Going ‘out on a limb’: find new places to read

Jenna Viets


Finding comfort in the busyness of school and work can be hard. Whether reading is an unfortunate obligation or a pleasant pastime, it’s something we find ourselves doing all the time, especially as college students.

English majors spend entire semesters plowing through Dante. Aspiring doctors sit for hours picking their way through science textbooks. Our theater friends study scripts upon scripts.

Your surroundings while reading have a great impact on the productivity and pleasure of the time. If you find yourself struggling to focus on the words, or even to sit down in the first place, maybe a change of scenery is all you need.

I love reading outside on pretty days and cozying up in my dorm room on rainy days with classical music and candles (the electric kind, of course). I’ve always been an avid reader, so over the years I’ve had lots of practice being creative with my reading environments.

For example, as a kid, I would read Nancy Drew while Rollerblading up and down the driveway. But maybe that was a bit too creative.

For outdoor reading, I have a few go-to spots in Troy, including the swings on the quad, if they’re open — if not, the benches. There are also the patios outside TC, Barnes & Noble and the dining hall.

For a more natural setting, a picnic blanket in the amphitheater, the benches in Janice Hawkins Park or a hammock by Sorrell Chapel are always good options. For a quieter, homey feel, the deck of a friend’s apartment or house is a pleasant choice.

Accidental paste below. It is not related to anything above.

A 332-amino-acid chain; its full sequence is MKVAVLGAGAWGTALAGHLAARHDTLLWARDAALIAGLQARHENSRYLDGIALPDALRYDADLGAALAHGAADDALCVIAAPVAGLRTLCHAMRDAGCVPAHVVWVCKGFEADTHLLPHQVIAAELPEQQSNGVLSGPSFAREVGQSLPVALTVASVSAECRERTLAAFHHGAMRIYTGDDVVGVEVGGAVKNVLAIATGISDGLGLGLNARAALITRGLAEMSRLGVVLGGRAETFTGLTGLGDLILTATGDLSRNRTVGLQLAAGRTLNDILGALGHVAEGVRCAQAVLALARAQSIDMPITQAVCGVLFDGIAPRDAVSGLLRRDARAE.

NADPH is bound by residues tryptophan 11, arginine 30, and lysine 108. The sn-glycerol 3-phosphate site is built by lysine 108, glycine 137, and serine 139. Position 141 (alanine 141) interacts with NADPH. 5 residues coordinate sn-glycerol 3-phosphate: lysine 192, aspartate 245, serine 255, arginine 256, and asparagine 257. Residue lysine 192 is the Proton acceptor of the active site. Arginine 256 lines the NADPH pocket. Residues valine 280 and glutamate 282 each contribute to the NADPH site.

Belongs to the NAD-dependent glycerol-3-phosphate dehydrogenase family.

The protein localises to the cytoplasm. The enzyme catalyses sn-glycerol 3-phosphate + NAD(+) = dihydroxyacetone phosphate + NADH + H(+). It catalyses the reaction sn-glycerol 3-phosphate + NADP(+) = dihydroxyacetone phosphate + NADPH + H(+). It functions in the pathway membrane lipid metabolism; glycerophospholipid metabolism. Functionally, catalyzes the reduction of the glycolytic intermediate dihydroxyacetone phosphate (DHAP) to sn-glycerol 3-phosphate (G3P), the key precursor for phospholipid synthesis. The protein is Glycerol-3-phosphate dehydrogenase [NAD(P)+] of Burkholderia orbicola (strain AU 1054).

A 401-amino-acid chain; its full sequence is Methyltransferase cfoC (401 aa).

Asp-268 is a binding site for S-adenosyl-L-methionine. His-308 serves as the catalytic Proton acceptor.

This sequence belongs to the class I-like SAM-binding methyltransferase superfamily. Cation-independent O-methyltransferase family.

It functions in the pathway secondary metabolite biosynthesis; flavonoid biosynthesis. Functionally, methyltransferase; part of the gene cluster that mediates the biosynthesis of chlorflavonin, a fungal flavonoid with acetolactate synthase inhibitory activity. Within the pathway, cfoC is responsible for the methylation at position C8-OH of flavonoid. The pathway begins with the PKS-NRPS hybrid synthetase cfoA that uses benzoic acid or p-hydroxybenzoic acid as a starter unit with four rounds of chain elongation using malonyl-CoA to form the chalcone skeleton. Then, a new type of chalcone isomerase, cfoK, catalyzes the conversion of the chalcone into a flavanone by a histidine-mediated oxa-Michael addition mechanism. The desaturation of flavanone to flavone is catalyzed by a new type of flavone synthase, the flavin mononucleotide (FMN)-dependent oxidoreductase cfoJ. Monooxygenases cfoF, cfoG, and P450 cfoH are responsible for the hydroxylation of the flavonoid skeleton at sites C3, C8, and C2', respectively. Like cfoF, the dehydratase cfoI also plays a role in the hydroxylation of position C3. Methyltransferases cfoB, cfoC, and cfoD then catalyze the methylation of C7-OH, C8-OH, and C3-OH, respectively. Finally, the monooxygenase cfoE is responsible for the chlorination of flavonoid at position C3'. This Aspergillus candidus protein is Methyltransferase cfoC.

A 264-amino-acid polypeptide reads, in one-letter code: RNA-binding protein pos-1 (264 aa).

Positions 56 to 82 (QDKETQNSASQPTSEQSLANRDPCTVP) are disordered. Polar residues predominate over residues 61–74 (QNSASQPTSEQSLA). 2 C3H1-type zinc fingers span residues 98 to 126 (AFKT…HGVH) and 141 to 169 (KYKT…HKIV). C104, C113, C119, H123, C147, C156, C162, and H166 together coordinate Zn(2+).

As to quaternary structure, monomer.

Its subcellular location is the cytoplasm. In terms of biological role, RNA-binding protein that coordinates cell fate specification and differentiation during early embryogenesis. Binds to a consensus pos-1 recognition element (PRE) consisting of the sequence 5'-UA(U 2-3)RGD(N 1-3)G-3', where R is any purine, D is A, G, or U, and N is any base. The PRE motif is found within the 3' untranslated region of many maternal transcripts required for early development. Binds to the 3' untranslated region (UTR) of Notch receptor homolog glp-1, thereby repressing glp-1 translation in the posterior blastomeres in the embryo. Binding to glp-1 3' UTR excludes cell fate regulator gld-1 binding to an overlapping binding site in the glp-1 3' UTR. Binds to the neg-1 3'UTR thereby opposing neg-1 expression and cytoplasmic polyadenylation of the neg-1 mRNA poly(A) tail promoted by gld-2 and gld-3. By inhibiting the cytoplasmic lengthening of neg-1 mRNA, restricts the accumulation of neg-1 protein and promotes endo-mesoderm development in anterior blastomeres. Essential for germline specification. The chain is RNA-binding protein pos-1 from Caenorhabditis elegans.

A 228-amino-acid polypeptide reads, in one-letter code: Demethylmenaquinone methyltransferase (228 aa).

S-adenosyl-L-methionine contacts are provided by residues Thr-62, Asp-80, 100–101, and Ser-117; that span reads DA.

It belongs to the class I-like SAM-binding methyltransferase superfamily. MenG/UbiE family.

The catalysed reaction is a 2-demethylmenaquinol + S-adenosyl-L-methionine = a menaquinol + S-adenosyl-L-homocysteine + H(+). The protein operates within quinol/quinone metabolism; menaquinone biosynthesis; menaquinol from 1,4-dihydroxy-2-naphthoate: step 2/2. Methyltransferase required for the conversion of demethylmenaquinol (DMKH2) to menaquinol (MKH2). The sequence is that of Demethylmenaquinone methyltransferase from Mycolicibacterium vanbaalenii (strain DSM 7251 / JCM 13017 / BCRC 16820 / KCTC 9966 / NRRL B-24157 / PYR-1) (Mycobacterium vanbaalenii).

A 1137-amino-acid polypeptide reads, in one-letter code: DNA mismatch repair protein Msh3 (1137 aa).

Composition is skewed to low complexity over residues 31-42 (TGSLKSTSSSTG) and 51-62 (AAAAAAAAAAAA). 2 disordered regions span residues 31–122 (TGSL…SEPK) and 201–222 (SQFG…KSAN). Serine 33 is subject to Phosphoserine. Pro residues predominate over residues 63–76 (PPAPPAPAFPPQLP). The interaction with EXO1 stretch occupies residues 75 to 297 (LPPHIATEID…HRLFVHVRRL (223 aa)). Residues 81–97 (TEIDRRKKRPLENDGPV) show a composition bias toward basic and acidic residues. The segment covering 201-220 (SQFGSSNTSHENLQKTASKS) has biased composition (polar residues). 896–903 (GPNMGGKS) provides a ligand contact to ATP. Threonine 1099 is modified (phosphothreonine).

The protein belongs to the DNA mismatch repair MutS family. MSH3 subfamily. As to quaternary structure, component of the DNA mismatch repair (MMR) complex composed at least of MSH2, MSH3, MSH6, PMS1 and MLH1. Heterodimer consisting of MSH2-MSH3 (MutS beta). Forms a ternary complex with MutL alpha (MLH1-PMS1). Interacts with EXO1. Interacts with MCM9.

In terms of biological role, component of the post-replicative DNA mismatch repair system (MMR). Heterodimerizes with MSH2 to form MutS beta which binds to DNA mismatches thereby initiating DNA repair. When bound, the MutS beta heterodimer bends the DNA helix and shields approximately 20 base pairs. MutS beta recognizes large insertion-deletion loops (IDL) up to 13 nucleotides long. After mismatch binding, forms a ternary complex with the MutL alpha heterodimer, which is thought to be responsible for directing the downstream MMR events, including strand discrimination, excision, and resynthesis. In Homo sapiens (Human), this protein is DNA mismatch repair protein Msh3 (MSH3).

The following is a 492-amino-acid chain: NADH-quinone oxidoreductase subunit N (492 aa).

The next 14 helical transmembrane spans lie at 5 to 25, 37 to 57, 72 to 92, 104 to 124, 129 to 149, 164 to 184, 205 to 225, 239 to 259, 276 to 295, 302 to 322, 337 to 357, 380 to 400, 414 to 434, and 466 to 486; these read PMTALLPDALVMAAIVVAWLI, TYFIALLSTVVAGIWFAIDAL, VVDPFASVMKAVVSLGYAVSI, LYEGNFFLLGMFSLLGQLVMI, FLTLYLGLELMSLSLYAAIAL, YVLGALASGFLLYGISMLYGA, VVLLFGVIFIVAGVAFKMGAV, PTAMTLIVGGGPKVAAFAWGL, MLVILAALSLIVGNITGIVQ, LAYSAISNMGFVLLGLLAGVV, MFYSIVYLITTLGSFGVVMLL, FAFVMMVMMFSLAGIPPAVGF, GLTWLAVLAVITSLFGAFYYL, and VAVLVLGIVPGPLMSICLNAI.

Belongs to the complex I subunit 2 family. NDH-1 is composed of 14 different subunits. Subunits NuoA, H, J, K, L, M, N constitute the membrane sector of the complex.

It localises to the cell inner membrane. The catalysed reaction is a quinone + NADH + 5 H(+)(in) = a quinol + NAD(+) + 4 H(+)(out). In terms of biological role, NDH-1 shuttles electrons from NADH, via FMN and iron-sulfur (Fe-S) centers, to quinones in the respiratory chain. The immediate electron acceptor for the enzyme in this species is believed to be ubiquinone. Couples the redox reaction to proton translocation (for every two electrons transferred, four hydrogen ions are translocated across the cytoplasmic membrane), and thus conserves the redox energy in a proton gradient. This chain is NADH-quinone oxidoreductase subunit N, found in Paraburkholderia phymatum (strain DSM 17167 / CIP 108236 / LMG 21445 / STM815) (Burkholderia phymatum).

On one of Alabama’s incredibly hot, surprisingly cold or sopping wet days, I like the Barnes & Noble coffee shop (as long as I bring headphones to block whatever game show is blaring on the TV), the lobby of Wallace Hall (in the basement of the library) or the atrium in Bibb Graves Hall.

If I’m looking for somewhere without the distraction of passing friends, I go to the library (anywhere near windows … I love natural light). The Baptist Campus Ministries library is always open for studying too, and the couches in the downstairs TV room are comfortable (for napping as well as reading).

One sunny Sunday, I spent over an hour in the branches of a Shack Quad magnolia, reading C.S. Lewis’ “Mere Christianity.” Another day, I spent an entire afternoon reading in a hammock hung in the same tree.

The flexibility of reading is one of its beauties. Granted, climbing a tree with a giant science textbook may not be advisable, but for the most part, reading can be done anywhere at any time.

Where do you find yourself reading?

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